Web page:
Chief Human Resource Officers (CHROs) and Chief People Officers (CPOs) align HR with business goals to guide HR strategy. Corporate policies and initiatives are created and implemented by experienced HR managers. A good CHRO can reduce employee resistance and maintain efficiency throughout company transformation.
PwC found that change management-savvy firms outperform their counterparts 3.5 times.
Both CHROs and CPOs innovate. They can expand by fostering risk-taking and innovation. Leadership teams with more diversity generate 19% more innovation revenue, according to Boston Consulting Group.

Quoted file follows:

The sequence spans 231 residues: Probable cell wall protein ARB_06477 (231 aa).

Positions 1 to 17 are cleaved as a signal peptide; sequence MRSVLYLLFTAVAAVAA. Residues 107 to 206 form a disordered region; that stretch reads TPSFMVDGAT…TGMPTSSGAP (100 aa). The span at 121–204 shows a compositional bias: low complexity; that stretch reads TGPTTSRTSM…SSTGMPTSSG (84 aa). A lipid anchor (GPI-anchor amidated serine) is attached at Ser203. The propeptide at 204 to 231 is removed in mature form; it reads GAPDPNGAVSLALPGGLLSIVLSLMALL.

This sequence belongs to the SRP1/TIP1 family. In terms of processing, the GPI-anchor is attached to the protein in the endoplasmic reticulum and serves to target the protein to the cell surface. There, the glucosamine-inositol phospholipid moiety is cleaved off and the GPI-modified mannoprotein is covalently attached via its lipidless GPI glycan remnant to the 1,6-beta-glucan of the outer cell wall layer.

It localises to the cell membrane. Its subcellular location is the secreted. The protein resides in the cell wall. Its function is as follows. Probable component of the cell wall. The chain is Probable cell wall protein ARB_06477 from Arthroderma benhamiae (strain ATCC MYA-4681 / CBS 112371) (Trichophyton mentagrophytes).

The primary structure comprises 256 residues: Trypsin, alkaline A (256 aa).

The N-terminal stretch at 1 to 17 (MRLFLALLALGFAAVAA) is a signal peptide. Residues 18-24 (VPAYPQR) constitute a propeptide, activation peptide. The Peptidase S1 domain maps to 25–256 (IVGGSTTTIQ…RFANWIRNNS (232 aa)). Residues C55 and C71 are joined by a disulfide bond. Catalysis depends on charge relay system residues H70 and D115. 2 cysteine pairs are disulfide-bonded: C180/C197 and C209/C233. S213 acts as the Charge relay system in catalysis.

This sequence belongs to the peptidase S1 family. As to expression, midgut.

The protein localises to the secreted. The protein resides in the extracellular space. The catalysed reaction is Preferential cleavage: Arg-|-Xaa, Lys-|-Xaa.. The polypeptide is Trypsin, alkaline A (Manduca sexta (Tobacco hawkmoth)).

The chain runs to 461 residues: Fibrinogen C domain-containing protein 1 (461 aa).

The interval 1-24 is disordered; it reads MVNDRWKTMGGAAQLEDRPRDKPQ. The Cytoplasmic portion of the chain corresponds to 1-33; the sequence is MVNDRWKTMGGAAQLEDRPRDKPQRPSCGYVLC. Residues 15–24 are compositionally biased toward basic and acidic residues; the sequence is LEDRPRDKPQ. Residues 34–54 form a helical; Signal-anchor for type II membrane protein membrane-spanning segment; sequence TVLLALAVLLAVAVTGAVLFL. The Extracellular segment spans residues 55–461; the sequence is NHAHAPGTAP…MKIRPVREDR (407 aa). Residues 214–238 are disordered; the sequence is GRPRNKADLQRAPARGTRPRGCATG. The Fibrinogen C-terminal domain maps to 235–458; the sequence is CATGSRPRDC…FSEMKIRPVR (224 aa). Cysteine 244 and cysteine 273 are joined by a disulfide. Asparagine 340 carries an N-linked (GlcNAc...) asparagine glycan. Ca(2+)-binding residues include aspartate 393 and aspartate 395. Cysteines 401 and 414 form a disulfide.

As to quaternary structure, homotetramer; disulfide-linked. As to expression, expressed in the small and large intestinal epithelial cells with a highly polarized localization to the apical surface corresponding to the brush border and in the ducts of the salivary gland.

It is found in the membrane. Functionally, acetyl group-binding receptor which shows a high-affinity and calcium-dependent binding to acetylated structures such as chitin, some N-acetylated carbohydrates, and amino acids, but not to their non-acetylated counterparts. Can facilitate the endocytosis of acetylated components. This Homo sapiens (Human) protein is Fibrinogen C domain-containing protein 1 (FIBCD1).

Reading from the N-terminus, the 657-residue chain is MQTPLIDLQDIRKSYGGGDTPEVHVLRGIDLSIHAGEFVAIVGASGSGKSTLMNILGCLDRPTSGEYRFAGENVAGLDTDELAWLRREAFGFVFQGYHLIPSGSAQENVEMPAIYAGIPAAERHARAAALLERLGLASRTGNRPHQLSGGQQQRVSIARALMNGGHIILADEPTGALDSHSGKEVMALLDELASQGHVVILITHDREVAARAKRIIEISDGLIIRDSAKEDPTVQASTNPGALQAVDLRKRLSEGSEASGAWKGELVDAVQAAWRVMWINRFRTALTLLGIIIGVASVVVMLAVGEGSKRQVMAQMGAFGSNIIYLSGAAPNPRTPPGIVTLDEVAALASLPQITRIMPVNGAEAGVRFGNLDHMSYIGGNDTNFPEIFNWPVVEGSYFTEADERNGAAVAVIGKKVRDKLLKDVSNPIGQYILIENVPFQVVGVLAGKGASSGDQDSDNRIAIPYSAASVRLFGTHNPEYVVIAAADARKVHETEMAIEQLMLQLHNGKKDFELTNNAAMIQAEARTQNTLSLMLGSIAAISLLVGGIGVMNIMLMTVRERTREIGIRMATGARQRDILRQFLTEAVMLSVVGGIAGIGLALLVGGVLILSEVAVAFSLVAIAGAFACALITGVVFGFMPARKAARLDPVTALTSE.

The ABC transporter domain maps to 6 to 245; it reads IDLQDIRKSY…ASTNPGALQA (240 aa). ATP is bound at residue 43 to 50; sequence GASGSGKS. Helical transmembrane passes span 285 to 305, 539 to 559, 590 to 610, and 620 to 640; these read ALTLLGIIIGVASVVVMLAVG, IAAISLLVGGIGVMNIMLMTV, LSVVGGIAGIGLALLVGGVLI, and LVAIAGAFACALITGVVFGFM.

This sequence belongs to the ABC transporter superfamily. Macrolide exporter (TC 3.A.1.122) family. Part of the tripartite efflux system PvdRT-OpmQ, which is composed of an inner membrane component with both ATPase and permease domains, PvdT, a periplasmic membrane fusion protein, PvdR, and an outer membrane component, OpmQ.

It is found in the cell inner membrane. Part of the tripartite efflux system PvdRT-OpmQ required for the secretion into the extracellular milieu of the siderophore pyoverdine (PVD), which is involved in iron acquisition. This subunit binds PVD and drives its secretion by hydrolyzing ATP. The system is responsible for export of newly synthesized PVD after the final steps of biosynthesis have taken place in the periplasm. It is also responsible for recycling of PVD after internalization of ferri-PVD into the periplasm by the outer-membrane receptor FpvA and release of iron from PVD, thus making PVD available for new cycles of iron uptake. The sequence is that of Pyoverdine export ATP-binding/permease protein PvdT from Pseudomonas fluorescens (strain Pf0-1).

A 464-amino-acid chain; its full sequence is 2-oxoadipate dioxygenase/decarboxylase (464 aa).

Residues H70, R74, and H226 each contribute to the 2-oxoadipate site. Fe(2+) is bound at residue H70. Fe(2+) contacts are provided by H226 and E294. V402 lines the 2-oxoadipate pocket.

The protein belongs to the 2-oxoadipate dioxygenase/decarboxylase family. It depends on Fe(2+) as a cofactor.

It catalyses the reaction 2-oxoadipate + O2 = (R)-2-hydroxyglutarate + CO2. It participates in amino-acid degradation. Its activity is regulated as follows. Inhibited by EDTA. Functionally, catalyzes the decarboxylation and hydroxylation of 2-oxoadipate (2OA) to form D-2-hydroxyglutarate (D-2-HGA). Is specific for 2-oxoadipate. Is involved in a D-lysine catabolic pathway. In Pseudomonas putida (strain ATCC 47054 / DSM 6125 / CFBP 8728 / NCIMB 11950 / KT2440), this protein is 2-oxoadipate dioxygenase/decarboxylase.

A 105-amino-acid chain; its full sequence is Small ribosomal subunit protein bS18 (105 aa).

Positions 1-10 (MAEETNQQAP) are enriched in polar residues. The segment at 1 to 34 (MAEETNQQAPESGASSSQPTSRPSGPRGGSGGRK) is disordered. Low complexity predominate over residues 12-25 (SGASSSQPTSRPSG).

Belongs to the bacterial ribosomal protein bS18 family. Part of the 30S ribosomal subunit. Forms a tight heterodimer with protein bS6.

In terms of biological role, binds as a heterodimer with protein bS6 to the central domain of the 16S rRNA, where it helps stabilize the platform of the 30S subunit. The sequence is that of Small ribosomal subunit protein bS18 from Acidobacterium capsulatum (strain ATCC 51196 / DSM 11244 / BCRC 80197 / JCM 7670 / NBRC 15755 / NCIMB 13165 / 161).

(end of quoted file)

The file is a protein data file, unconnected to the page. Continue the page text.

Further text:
3. HR Assistant
HR assistants are the department's backbone, doing several jobs simultaneously. These occupations give a unique chance to learn about HR activities and are typical entrance points. HR assistant recruiting efficiency can affect talent acquisition expenditures.
The average US recruiting cost is $4,129 as per SHRM.
By simplifying administrative chores, HR assistants save money. Benefits administration informs workers about their packages, enhancing retention. Glassdoor found that 57% of job candidates examine perks and incentives before trying new opportunities, underscoring HR assistants' importance to employee happiness.
4. HR Data Analyst
HR data analysts are considered labor market experts, and their forecasts aid business planning. Employee engagement survey data helps HR data analysts find improvements.